Chronic Opioid Therapy and Spinal Fusion

Study Implicates Long-term Opioid Use in a Panoply of Postsurgical Complications

Findings from new research conducted at the Ohio State University Wexner Medical Center conclude that long-term opioid therapy is associated with an increased risk of complications following spinal surgery. Lead author Safdar Kahn, MD,  an orthopedic spine surgeon at Wexner Medical Center’s Comprehensive Spine Center and a researcher at Ohio State’s Neurological Institute, commented, “…our findings are intended to caution providers about chronic opioid therapy as a risk factor for additional interventions and costs after lumbar fusion. As we head toward a value- and outcomes-based reimbursement system, spine surgeons need to incorporate preoperative opioid use into their surgical decision making.” The study findings were published last week in the journal Spine.

The study examined records from a commercial insurance database on 24,610 patients who underwent spinal fusion surgery between 2007 and 2015. 5,500 of these, or 22.3% had taken opioid analgesics for more than 6 months prior to their procedure. 3 products, hydrocodone/acetaminophen, oxycodone/acetaminophen, and oxycodone hydrochloride accounted for more than 90% of these prescriptions. The likelihood of surgical wound complications in the 3-month interval following surgery was 19% greater for the chronic opioid therapy patient cohort compared to patients who used opioids for less than 6 months or not at all. Chronic opioid patents were also more likely to return to the hospital or the emergency room during the 3-month postsurgical period and were 33% more likely to undergo repeat spinal fusion within one year. The authors conclude “All of these findings highlight the vicious cycle of unrelieved pain and fusion and increased healthcare costs in long-term opioid users.”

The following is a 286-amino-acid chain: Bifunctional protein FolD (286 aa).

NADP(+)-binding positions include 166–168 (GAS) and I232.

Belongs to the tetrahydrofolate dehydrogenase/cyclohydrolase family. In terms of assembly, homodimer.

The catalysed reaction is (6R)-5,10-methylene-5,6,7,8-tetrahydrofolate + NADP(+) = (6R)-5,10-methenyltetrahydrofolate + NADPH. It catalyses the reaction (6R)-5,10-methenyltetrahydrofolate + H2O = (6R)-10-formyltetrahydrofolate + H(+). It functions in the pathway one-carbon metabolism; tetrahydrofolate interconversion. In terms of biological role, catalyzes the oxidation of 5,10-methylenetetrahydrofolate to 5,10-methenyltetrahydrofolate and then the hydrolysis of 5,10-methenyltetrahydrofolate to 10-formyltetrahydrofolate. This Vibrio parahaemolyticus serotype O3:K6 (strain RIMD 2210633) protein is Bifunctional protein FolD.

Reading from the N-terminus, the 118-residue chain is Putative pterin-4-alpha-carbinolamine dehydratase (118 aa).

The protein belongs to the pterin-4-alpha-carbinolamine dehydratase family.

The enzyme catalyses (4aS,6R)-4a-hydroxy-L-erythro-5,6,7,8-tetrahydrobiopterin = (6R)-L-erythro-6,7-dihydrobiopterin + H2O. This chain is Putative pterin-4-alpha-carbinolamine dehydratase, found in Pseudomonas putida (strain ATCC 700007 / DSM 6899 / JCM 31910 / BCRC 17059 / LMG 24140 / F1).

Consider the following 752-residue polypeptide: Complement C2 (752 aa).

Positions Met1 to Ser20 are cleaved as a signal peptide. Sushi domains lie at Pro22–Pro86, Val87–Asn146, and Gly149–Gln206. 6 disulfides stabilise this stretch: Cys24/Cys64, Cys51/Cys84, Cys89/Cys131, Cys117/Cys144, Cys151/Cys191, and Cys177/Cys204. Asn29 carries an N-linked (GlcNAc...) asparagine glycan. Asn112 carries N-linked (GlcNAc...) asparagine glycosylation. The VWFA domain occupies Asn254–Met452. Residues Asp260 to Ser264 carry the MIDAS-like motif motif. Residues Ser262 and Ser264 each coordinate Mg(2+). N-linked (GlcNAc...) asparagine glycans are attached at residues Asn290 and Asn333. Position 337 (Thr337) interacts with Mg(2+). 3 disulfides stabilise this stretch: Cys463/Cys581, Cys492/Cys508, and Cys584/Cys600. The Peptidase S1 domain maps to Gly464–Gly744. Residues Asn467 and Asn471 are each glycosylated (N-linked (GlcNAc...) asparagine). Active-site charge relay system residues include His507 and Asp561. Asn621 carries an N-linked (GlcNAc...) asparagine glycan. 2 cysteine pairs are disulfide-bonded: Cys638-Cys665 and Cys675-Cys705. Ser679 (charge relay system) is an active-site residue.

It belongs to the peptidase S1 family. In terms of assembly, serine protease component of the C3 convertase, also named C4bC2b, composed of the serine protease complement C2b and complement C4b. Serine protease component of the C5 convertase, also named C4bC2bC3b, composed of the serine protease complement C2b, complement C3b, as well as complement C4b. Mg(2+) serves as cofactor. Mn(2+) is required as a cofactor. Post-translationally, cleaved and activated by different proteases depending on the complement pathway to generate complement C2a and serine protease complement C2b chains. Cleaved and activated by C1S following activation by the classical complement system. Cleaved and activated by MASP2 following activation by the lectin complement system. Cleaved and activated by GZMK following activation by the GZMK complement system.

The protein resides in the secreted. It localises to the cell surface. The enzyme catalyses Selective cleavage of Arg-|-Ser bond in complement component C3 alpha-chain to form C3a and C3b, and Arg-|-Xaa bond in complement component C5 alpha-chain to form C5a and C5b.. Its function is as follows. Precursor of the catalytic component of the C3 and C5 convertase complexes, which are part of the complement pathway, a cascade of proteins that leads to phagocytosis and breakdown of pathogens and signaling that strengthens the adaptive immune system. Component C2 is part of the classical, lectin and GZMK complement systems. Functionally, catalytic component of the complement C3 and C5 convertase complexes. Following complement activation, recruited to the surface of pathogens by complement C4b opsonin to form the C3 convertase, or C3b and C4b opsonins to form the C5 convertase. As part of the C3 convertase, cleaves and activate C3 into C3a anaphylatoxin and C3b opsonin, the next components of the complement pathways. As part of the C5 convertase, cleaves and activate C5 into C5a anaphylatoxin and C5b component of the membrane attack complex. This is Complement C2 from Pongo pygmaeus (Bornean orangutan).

Read a press release from the Wexner Medical Center. 

The journal abstract may be read here.

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